December 11, 2015 16:00 - 17:30
BSI Central Building 1F Seminar Room
"Mapping global patterns of connectivity in the mammalian brain"
Howard Hughes Medical Institute, Department of Biology, Stanford University
In biology, structure determines function. The wiring patterns of individual neurons (billions in the mammalian brain) underlie how neural circuits process information essential for perception, cognition, memory, and behavior. Recent advances in neuroscience have produced an impressive array of tools to genetically label, anatomically trace, physiologically record, and functionally perturb specific populations of neurons. However, these methods are mostly applicable to studying local circuits of neurons; information about their long-distance connections is lost. A bottleneck in understanding the brain is to decipher the global patterns of neuronal connectivity.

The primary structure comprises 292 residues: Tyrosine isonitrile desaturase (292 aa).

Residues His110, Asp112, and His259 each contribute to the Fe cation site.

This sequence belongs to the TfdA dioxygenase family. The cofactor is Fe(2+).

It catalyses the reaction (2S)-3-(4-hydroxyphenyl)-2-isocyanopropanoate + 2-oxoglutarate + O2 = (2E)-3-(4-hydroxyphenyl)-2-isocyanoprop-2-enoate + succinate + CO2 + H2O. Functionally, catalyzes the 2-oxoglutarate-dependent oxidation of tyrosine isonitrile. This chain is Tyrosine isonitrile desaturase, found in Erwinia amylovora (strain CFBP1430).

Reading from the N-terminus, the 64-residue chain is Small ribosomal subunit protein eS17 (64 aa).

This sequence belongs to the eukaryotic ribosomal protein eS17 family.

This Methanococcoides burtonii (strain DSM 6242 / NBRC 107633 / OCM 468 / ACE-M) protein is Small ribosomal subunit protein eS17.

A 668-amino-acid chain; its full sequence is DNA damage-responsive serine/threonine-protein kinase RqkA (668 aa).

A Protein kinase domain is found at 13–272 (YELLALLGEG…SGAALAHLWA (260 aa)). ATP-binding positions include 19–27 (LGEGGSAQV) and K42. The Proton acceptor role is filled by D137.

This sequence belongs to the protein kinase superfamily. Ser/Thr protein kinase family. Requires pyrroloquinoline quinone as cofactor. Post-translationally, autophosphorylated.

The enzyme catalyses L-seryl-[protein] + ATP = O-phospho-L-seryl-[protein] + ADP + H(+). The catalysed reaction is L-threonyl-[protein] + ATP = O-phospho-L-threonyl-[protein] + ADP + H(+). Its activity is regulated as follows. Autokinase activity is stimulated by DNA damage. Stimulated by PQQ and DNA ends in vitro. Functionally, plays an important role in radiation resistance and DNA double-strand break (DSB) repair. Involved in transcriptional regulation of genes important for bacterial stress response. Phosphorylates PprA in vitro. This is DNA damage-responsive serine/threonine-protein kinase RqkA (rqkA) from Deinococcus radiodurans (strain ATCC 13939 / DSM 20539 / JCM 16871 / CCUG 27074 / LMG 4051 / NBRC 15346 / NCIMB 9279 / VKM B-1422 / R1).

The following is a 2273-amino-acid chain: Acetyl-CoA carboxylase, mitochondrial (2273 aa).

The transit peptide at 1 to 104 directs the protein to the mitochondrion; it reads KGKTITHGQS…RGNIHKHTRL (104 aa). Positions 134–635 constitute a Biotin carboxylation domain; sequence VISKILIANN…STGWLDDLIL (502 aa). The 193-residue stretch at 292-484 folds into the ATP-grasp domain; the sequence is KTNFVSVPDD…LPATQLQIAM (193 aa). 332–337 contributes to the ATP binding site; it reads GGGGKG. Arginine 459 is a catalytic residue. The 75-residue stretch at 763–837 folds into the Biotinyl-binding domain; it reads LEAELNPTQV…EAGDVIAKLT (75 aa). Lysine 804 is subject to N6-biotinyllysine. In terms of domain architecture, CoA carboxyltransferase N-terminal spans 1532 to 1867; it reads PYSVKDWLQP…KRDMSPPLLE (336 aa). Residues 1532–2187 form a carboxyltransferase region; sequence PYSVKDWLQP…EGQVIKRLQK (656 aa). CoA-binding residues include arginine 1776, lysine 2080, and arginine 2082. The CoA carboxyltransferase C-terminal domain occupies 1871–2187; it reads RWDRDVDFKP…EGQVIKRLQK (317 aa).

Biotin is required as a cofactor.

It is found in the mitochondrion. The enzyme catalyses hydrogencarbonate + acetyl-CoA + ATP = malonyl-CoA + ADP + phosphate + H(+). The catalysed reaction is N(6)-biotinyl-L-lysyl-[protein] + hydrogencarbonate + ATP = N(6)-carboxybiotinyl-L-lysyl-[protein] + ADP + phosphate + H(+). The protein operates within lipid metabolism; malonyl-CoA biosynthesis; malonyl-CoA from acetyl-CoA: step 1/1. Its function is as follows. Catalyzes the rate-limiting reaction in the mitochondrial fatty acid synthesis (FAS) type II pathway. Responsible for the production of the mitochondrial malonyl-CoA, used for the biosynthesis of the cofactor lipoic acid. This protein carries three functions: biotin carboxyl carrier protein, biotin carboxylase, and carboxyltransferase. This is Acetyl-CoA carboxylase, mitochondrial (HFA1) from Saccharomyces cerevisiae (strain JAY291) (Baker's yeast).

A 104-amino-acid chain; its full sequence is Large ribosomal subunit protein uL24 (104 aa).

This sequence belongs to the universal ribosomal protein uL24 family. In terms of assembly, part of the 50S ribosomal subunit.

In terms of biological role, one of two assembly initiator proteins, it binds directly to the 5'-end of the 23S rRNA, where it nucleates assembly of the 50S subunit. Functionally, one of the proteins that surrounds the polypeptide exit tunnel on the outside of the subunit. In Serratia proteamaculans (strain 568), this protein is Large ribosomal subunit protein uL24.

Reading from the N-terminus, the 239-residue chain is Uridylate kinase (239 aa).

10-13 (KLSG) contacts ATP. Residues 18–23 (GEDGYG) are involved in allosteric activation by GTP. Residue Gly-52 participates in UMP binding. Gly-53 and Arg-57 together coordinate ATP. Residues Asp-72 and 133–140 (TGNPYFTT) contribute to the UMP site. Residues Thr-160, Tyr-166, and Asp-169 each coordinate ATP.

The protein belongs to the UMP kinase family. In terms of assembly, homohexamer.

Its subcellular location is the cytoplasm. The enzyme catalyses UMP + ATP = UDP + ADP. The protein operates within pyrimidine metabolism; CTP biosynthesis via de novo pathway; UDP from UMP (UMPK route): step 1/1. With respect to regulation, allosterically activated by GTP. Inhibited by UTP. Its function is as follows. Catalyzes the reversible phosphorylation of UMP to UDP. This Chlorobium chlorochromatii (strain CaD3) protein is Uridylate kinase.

In this talk, I will describe our recent development of viral-genetic tracing tools that enable systematic mapping of input, output, and input–output relationships of specific neuronal types in defined brain regions at the scale of the entire mouse brain. I will use the locus coeruleus norepinephrine neurons and ventral tegmental area dopamine neurons as two examples to illustrate the utility of these methods in deciphering the circuit architecture of these key neuromodulatory systems.
- Open to Public
- Yoshihiro Yoshihara [Yoshihiro Yoshihara, Neurobiology of Synapse ]